Posted by Tom Foremski - April 1, 2009
Google [GOOG] has quietly dropped its "Don't be evil" motto as part of a broad strategy to refresh its image. This shift in its corporate PR includes focusing media attention on key executives such as the very photogenic Marissa Mayer, VP of Search Product and User Experience.
Ms Mayer is in the middle of global media tour, and recently appeared on The Charlie Rose Show and she is scheduled to be on Jay Leno's new show next week.
PR Week recently reported that Google has been interviewing several large PR firms to help it spruce up its image, which has become tarnished over the past year with senior executives defecting to Facebook, and allegations by Internet commerce companies that it has been abusing its dominant position in search marketing.
Google's "Don't be evil" motto was first revealed when the company filed for an IPO in 2004. It was part of a letter to investors that founders Sergey Brin and Larry Page published as part of the 350 page IPO document that detailed its business and its ambitions.
In a Letter from the Founders titled "An Owner's Manual" for Google's Shareholders" Mr Brin and Mr Page wrote:
. . .Google is not a conventional company. We do not intend to become one.
. . .Our goal is to develop services that significantly improve the lives of as many people as possible.
. . . Don't be evil. We believe strongly that in the long term, we will be better served-as shareholders and in all other ways-by a company that does good things for the world even if we forgo some short term gains. This is an important aspect of our culture and is broadly shared within the company.
However, as Google has grown larger over the past five years and now has a dominant position within massive online advertising and Internet commerce markets, the motto has become an easy target for its critics.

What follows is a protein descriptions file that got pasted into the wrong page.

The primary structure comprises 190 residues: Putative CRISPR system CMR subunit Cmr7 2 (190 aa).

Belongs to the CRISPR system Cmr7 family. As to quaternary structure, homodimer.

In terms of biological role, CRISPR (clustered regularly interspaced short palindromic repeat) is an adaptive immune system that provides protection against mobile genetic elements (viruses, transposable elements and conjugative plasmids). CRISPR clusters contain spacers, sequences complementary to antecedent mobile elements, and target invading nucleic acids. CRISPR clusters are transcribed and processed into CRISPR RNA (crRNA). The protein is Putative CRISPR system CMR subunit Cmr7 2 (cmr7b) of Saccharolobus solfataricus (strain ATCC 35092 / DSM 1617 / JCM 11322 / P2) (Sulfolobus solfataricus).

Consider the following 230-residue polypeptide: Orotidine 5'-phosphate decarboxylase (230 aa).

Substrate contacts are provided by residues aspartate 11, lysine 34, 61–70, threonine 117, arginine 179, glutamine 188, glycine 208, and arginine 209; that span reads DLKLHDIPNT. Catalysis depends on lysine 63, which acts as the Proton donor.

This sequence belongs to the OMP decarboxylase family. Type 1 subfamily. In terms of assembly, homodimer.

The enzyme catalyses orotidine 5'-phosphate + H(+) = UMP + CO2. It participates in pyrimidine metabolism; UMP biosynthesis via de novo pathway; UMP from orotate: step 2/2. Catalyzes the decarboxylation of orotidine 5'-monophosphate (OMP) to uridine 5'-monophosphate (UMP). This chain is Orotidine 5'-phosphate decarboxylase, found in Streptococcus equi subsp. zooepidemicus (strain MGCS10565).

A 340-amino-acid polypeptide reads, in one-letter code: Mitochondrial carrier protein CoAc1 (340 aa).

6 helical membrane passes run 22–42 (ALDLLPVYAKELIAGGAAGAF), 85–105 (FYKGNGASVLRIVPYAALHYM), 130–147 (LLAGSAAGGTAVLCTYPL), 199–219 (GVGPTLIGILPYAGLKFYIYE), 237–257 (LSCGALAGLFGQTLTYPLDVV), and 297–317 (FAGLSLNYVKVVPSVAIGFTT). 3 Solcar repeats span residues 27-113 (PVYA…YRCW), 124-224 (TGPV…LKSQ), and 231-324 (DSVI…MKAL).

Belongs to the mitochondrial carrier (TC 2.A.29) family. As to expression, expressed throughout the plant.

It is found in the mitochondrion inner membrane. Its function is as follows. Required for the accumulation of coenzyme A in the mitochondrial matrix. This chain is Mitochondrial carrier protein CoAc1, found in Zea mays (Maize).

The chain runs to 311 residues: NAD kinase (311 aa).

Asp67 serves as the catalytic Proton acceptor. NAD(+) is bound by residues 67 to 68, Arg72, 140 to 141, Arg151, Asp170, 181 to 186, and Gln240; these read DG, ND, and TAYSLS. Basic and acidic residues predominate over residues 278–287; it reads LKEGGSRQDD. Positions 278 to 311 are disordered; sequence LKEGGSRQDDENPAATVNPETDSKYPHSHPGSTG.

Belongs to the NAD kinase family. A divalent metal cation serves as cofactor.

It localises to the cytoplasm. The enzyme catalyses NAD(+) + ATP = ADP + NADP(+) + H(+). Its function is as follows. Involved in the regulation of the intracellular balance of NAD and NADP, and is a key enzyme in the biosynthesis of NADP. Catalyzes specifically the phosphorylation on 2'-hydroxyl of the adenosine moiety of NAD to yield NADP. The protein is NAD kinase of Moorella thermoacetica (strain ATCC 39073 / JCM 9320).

Signs of a possible change have been evident for a while. Eric Schmidt, CEO of Google has often complained in interviews with the press that the motto has been misunderstood.
Here is a quote from a news story by Reuters' Eric Auchard in June of 2008:
In an on-stage interview with writer Ken Auletta of the New Yorker magazine, Schmidt said "Don't be evil" is meant to provoke internal debate over what constitutes ethical corporate behavior, rather than representing an absolute moral position.
"We don't have an 'Evil meter' we can sort of apply -- you know -- what is good and what is evil," Schmidt said.
David Krane, a senior spokesperson for Google, told SVW: "I never liked it. I always felt that it would come back to bite us in some way, that we would end up building concentration camps, or something even worse. The universe seems to love irony, why leave ourselves wide open?"
Mr Krane wouldn't say if the "don't be evil" motto will be replaced with something else. But maybe we can crowd-source a replacement.
Here is my suggestion for a new Google motto: "Brush your teeth between meals and try to get 8 hours of sleep."
If Google doesn't manage to live up to this goal, then no harm done, just a little drowsiness and personal hygiene issues. But if it messes up on "Don't be evil", that could harm a lot of people. Let's not tempt the fates.
What do you think Google's new motto should be?
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